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Police officers and staff commended for investigation into dark web drugs plot

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North Yorkshire Police officers and staff who helped bring down a “sophisticated” international drugs market on the dark web have received commendations.

Ross Brennan and Aarron Gledhill, who met at university, were jailed for more than 17 years for conspiracy to import fentanyl and other potent drugs and sell them on the dark web – an operation that earned them around £450,000.

Twenty six North Yorkshire Police officers and staff members have each received a Chief Constable’s Commendation for their role in the investigation.

North Yorkshire Police’s Chief Constable, Dave Jones, said they displayed “inspirational teamwork, courageous decision making and professionalism in dismantling a sophisticated international drugs market and protecting the public from further harm”.

Some of the North Yorkshire Police officers and staff who helped bring down an international drugs market based in York pick up their Chief Constable’s Commendation.

 The scale and complexity of the investigation meant it drew on specialisms from an array of teams across North Yorkshire Police.

They include the neighbourhood policing team, investigation hub, crime analysts, the cybercrime team, digital forensic experts, covert teams and North Yorkshire Police’s organised crime unit.

Detective Inspector Nichola Holden, who led the investigation for North Yorkshire Police and received a commendation, said: “It was very rewarding when Brennan and Gledhill chose to plead guilty amid the overwhelming evidence against them, and received significant prison sentences.

“However, it wouldn’t have been possible to get to that stage without the massive, collaborative effort from specialist teams across North Yorkshire Police and beyond.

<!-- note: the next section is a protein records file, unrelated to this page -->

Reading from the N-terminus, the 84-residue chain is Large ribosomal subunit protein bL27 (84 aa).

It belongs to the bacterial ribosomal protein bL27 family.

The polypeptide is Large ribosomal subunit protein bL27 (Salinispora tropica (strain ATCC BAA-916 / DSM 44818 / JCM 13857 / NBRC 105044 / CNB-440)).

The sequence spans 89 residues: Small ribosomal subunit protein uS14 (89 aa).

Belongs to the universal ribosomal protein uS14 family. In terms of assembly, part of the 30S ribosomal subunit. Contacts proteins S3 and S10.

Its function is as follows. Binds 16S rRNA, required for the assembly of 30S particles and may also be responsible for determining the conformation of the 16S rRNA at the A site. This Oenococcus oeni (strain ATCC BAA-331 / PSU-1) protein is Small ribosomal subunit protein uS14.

“It goes to show that although North Yorkshire Police is spread over a big geographic area, we can bring together an enviable range of skills to tackle a new generation of criminals who are using new technology.”

The Brennan and Gledhill case is believed to be the first of its kind in the UK due to the quantities of extremely strong drugs involved and their use of complex technology to connect with buyers.

When ringleader Brennan was sentenced at York Crown Court in September 2017, the judge described him as a “sophisticated and arrogant” “21st-century criminal”.

The 28-year-old from Huntington, York, set up an “online supermarket” on the dark web to advertise the wares, and used encryption software to hide transactions.

He imported drugs from around the world including fentanyl – which is up to 100 times stronger than heroin – cut them and posted them to thousands of online customers who paid in the virtual currency of Bitcoins.

Gledhill, 30, of Huddersfield, received and stored packages of drugs, which were sent to addresses in York and Huddersfield.

Both pleaded guilty to conspiracy to import and supply class-A drugs and money laundering.

Brennan, from Huntington, York, was sentenced to 13 years, eight months in prison, while Gledhill was jailed for three years, nine months.

The investigation, led by North Yorkshire Police, involved hundreds of police officers and staff and well as the National Crime Agency and neighbouring forces, including West Yorkshire Police.

Fentanyl remains a relatively new drug in the UK, and some of the learning from the North Yorkshire Police investigation has been adopted nationwide.

The National Crime Agency has used it to develop the national response to the risks of new synthetic opiates, similar to the substances Brennan and Gledhill conspired to sell. And the Chief Coroner has used it to develop national guidance for drug deaths related to fentanyl.

Last modified: February 6, 2018